When the race is done each frame calculates the distance based on its start point to the end.

Cept, each frame diverges by vt.

You tell me which is correct. Thre is no correct absolute answer under SR.
That's right, Jack. SR says there is no correct absolute answer, that it is relative, frame dependant.

But I want to know what you say. Where did the race begin?
When someone says "The race started at the starting line, of course!" Do you think they're right, or are you going to tell them they're wrong?

8. Originally Posted by Jack_
You are agreeing there is no time only motion.
No, Jack. I'm laughing at you because you insist there are no clocks in your scenario, only motions... but you then happily use motion as a clock.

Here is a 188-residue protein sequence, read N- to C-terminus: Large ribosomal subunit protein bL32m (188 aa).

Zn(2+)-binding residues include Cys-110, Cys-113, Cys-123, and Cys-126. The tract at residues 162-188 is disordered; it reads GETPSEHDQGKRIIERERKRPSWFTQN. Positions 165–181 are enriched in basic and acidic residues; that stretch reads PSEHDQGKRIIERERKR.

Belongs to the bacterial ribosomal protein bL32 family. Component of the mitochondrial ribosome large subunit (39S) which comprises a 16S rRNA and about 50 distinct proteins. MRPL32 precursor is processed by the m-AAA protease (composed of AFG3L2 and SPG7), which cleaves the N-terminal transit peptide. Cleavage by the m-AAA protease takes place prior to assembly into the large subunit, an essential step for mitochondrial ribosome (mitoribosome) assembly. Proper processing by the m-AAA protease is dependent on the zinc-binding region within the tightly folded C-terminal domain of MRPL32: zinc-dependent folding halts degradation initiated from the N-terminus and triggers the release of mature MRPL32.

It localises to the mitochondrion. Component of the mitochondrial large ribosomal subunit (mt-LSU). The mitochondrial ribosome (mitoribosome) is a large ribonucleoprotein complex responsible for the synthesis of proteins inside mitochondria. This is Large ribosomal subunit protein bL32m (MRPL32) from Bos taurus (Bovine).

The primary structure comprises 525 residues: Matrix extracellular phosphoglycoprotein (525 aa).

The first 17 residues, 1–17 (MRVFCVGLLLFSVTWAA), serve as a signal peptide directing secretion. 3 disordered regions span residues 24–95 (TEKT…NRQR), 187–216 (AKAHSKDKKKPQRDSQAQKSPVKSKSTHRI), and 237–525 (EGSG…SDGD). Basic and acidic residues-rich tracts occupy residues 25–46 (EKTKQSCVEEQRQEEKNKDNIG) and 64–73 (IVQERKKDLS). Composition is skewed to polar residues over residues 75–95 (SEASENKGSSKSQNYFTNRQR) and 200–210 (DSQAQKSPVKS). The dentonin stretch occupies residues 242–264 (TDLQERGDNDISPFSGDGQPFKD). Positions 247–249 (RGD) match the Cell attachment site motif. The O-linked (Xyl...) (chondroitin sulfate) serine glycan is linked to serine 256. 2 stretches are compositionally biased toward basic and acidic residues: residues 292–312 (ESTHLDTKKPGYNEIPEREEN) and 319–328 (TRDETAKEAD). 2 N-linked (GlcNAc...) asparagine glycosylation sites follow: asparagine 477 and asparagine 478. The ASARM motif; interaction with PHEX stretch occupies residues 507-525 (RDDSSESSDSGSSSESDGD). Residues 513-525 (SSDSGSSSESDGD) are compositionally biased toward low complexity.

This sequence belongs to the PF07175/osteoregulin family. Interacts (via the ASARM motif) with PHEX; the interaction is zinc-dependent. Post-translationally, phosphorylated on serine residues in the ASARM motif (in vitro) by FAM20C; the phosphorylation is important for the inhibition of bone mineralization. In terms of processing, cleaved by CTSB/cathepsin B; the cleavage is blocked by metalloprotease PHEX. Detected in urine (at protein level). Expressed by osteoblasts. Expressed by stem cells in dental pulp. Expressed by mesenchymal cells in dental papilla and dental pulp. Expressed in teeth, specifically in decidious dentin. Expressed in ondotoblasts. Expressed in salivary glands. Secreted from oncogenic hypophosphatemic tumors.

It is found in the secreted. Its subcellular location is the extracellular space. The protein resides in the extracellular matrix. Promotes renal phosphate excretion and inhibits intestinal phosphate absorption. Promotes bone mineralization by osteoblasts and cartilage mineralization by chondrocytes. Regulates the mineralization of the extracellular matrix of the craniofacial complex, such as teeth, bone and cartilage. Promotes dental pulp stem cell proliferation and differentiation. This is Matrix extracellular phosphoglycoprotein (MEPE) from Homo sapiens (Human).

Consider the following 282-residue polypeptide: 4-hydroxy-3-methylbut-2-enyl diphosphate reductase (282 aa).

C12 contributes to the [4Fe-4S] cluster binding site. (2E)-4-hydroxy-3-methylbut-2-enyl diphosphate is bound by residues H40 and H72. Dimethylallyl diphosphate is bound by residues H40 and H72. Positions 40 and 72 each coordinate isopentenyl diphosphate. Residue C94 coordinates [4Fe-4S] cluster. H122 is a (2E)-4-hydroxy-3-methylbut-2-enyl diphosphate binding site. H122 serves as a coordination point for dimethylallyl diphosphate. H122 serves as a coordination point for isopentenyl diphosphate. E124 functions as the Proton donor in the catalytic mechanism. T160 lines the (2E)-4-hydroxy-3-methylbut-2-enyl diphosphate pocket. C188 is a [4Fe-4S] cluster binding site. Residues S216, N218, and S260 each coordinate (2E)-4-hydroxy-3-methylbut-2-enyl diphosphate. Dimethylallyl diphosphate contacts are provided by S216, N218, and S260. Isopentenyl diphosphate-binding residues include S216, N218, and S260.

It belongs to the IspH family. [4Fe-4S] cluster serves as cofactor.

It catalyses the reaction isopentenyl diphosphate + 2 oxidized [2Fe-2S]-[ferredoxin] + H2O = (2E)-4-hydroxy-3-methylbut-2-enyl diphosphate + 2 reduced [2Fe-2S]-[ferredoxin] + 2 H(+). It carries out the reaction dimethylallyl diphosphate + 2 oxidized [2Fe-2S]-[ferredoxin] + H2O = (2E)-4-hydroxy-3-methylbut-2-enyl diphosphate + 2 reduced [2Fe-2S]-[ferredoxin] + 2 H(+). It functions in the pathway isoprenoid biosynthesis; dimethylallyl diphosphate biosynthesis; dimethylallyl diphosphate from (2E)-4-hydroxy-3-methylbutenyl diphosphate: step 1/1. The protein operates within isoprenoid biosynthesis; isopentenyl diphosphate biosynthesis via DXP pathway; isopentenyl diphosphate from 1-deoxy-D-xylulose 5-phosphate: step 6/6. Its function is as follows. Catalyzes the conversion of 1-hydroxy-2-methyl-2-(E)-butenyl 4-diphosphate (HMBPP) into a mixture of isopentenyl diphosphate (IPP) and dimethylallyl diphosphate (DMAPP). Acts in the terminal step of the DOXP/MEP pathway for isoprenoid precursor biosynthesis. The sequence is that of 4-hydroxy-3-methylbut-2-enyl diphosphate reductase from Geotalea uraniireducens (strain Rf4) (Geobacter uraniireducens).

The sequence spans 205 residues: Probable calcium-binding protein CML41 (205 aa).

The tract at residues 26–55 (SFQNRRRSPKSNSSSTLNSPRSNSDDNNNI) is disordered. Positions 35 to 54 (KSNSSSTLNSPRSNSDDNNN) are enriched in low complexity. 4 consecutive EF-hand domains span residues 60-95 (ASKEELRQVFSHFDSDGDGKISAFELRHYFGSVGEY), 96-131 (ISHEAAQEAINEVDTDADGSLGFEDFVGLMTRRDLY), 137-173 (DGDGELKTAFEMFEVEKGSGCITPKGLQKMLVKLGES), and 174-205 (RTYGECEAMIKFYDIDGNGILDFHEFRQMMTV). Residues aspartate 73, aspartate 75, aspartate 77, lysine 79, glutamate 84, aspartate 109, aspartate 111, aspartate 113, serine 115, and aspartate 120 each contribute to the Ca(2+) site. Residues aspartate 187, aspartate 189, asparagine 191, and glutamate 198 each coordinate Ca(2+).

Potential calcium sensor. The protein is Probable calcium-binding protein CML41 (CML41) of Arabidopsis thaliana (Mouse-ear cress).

So, Jack, do you think that the motion of O' from O to the burn mark might serve as a clock?

9. Regarding time and motion:
Time, distance, and motion form a triad. Any two imply the third.

d = vt
v = d/t
t = d/v

10. Originally Posted by Jack_
Yes, O will claim the time on its clocks will be d/cλ for O' to meet BM.
Let me continue, and O' will claim the time on its clocks will be d/c.
Wrong, Jack.
O says it takes a time of d/c for O' to go from O to the burn mark, remember?
And SR tells us that O' says it takes a time of d/cλ between O' passing and the burn mark passing.

Yet, t' = (t - vx/c²)λ under SR.
Almost. In this case v is in the opposite direction to the positive x direction, so t' = (t + vx/c²)λ

Let's see where that takes us. The burn mark meets O' at:

$t = d/c$